Jmanga.com: Even In The Future I Can't Throw Away My Books
I often mention here that I, and all of my geek friends, are moving away from owning physical goods and towards having all of our entertainment
"Letters from the New York Otaku"
By David Cabrera
#74 – Jmanga.com: Even In The Future I Can't Throw Away My Books
I often mention here that I, and all of my geek friends, are moving away from owning physical goods and towards having all of our entertainment sitting on our computer hard drives. We just have too much STUFF (my other job reviewing Japanese toys sees to this), and no space, and it's a very attractive prospect to lose the DVD shelves.
There's one thing that it's been hard for me to let go of, though: books. I like holding a book. I like turning the pages. In the case of manga, I like having the art right there in front of me. When the product is a disc which merely contains digital video, that's one thing. Printed matter is a little different. I have too much manga, too many artbooks, too much that I bought for nearly nothing from Book-Off. DVDs and Blu-Rays are replaceable to me. Books are not.
So while I've had a Crunchyroll subscription for some time now, I am only now using JManga, the Japanese manga industry's website to digitally sell English-language manga to the masses. I consider it a last resort.
Aside from two or three shows passed over by Crunchyroll and fan translation every season, there are enough willing translators for every anime production that comes out of Japan. Manga, obviously, is much bigger than that. Nobody could possibly translate all of the comics that come out of Japan in real time. It would be ridiculous.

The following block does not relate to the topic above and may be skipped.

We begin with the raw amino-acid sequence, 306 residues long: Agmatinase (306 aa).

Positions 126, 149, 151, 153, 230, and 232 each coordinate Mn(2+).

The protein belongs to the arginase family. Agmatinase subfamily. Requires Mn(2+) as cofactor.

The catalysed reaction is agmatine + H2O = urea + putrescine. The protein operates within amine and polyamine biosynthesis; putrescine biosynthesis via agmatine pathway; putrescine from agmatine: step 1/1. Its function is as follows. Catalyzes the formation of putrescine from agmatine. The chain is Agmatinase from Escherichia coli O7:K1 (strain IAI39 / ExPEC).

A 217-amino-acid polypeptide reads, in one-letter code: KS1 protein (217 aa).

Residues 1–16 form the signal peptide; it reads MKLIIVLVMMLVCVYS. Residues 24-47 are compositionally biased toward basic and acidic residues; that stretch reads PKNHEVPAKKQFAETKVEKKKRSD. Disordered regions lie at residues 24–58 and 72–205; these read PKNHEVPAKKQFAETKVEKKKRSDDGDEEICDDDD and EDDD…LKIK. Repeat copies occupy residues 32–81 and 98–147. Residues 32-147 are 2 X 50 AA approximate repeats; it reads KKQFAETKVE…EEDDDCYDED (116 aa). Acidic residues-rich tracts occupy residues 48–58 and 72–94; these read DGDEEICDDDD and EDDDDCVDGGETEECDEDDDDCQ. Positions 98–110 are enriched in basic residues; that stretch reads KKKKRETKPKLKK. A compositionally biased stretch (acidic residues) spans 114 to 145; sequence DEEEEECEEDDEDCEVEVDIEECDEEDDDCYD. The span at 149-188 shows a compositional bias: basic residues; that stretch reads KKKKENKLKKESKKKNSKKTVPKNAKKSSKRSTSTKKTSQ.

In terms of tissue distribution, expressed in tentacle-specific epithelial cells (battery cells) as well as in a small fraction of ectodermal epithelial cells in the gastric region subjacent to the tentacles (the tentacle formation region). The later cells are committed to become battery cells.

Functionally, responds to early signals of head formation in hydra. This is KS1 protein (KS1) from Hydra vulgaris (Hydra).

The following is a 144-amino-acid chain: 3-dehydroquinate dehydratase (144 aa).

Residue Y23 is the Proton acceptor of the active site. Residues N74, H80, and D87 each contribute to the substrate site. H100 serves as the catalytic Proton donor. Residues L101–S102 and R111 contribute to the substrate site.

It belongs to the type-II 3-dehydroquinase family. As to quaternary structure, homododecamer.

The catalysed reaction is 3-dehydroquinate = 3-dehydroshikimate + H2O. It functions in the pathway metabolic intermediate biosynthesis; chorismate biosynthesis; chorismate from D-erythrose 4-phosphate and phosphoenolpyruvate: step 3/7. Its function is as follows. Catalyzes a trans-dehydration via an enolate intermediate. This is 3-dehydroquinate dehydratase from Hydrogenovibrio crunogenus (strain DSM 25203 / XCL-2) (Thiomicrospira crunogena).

Furthermore, even if the US manga business was as big as it used to be, it isn't nearly big enough to publish all of the kinds of titles that come out in Japan. Seinen doesn't sell, old stuff doesn't sell (aside from Tezuka), and so much manga that I'd like to read has absolutely no chance of making it to print.
I'm on Jmanga because I want to buy books that I have no chance of seeing in print any other way.
Now that the site is off a mandatory subscription model-- you were forced to pay $10-25 a month and obligated to buy manga with that money even if there was nothing on sale that you wanted, because if you didn't, your credit would just disappear-- I am finally giving the site a look. My first purchase is Gokudo Meshi, a manga about hungry prisoners who compete to see who can tell the best story about a time they ate something delicious.
No US manga publisher would ever take a chance on something like this in a thousand years. I wanted to buy it from the moment JManga opened. Now that I can get the two available books for $5 each, I've done so and I'm essentially pleased with the service. Though I miss the paper book, my big laptop screen is an acceptable substitute.
The interface needs some help, though: you can zoom, but you don't have a lot of freedom to move your gaze around the image and look closely like you would with a book. This turned out to be very important with a book like Gokudo Meshi, because of the heavy use of explanatory notes for Japanese cuisine that very few English-speaking readers will be familiar with.
With the changes they've already made to their pricing model, JManga is a platform I can now recommend without reservation to any friends interested in reading manga online. However, most people who are interested in reading manga online use a multitude of illegal sites that have existed for years: the situation is so bad that if you Google the title of any popular manga in English (I used Soredemo Machi ga Mawatteiru, one of Jmanga's more popular titles) you'll find 10-20 such sites. Jmanga doesn't even appear. This is a big problem, but as we've seen in games with services like Steam, the way you beat piracy is with superior service. I hope that Jmanga can get to that point, because I definitely want to read more unusual manga like this. In my dreams, they'll eventually translate Masayuki Katayama's mahjong manga...